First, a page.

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Reputation Risk and Globalisation

Terry O’Callaghan

Recently, multinational corporations have begun to reinvent themselves as socially responsible actors. This is largely in response to activist pressure. These activists have perceptively understood the link between corporate success and corporate behaviour. Corporate self-regulation has emerged as an important mechanism to counter this activist pressure. The author argues that corporations have a capacity for self-regulation because their reputation is critical to their success. As such, reputation is beginning to discipline corporate behaviour. The book first explores the link between corporate reputation, corporate behaviour and self-regulation. The author then compares and contrasts various studies of multinational corporations that have sought to self-regulate.
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Acknowledgements

Terry O’Callaghan

This book would not have been completed without the love and support of so many people.

I thank my wife Margherita. She has created a wonderful home environment within which to work and write. Most of all, I acknowledge her support and love over the last 22 years. Grazie mille Margherita.

I doubt that this book would have ever been completed without the help of Belinda Spagnoletti. She worked at the Centre for International Risk at the University of South Australia (UniSA) during the time I was writing it. She helped me to get the manuscript into publishable shape. In addition, I modified some of the language in the text as a consequence of our lengthy conversations together. We argued a lot, but the manuscript is better for it. Bel, I cannot thank you enough for your help and insightful comments on the text.

Daniel Feher is a great friend too. He is an immensely interesting person, and a fountain of knowledge on so many subjects. He is especially erudite on the concept of political risk. I have enjoyed many long conversations with him about various aspects of this idea. Our next project together will give us an opportunity, in good Oakeshottian fashion, to keep the conversation going.

Geordan Graetz has recently completed his doctorate at the University of Queensland. He is an expert on uranium mining and community engagement. Geordan is a great friend and colleague. We have been discussing the performance of the global mining sector for the past six years. This book has benefited greatly from these discussions. I look forward to seeing him begin a successful career in the years to come.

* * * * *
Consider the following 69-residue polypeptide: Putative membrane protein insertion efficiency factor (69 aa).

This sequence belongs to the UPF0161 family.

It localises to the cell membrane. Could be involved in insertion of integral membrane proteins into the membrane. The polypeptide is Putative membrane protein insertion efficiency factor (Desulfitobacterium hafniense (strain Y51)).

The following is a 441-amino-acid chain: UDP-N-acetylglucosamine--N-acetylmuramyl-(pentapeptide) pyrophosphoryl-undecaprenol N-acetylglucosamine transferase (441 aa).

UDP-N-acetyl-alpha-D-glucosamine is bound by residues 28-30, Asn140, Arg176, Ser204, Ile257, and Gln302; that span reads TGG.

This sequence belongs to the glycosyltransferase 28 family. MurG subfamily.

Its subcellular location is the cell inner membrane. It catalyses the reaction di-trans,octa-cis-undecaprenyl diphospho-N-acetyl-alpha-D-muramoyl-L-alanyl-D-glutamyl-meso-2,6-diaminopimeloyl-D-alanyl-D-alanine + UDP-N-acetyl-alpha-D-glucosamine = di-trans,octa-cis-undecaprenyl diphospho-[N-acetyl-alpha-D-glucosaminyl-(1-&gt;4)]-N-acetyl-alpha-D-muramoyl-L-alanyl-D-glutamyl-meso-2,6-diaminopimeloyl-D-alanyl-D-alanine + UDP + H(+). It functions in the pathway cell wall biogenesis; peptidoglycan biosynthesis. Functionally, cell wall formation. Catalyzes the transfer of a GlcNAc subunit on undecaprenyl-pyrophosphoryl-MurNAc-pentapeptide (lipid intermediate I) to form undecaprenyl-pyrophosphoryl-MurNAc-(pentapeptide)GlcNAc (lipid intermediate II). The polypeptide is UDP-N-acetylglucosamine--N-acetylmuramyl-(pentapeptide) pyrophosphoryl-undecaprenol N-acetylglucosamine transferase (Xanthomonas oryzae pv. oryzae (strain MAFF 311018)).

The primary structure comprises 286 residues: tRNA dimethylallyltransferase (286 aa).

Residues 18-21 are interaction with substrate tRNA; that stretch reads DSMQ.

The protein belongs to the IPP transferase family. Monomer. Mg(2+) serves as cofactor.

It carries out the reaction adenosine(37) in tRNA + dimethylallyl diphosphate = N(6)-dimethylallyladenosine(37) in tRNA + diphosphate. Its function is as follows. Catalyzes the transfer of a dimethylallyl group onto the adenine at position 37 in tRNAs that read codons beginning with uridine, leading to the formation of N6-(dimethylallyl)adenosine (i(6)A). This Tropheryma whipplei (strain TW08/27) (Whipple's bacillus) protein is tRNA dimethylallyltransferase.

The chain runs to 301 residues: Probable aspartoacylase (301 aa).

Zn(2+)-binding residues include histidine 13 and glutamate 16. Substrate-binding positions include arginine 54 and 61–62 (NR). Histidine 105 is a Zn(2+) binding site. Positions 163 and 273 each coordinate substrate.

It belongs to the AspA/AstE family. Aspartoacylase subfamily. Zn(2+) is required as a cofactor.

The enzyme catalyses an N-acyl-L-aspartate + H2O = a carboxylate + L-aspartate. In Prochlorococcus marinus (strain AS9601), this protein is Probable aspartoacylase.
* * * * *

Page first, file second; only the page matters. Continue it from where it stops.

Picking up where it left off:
Angela Scarino is the Director of the Research Centre for Languages and Culture at UniSA. When I started at the university in 1999, Angela was my first Head of School. She soon became a terrific friend and colleague. I thank her for her support over the last 16 or so years.

The quality of this manuscript has been enhanced by the editing skills of Judith Timoney. Judith is a professional editor in the School of Communication, International Studies and Languages at UniSA. It is wonderful to have had her help towards the end of this project. She was meticulous in her attention to detail. She also gave me an insight into the world of professional editing. I thank her so much for her contribution to the manuscript.

Finally, I want to thank the two external reviewers for their comments. Their insights helped to improve the manuscript considerably.

The book is dedicated to Natalie and Brian Burgess. I would not be where I am today without their love. Brian taught me a trade as a watchmaker when I dropped out of school in the early 1970s. He also taught me how to saw wood, build stuff and be a part-time handyman. He is an extraordinarily gifted individual. It is wonderful here to acknowledge his part in my life. His wife Natalie has been immensely influential as well. She has listened to me, guided me and cared for me for all these years. She is such a wonderful friend.

I have known Natalie and Brian since 1971. It is strange to think that they are still in my life after all these years. Not many marriages last 44 years, let alone friendships. This is testament to the fact that they are such fine people. Their two favourite subjects are politics and religion. So it is even more astonishing that we are still talking! This is especially the case given my Irish heritage. I am sure they will not mind me saying so here, but we have very robust discussions. But that does not matter as much as sitting around their lounge room, chatting about the big issues of the day. They are the most engaged people I know. The wonderful thing about handing the manuscript to Edward Elgar is to thank them for their part in my life’s journey. It is a gift I can never repay. But I know that it does not matter.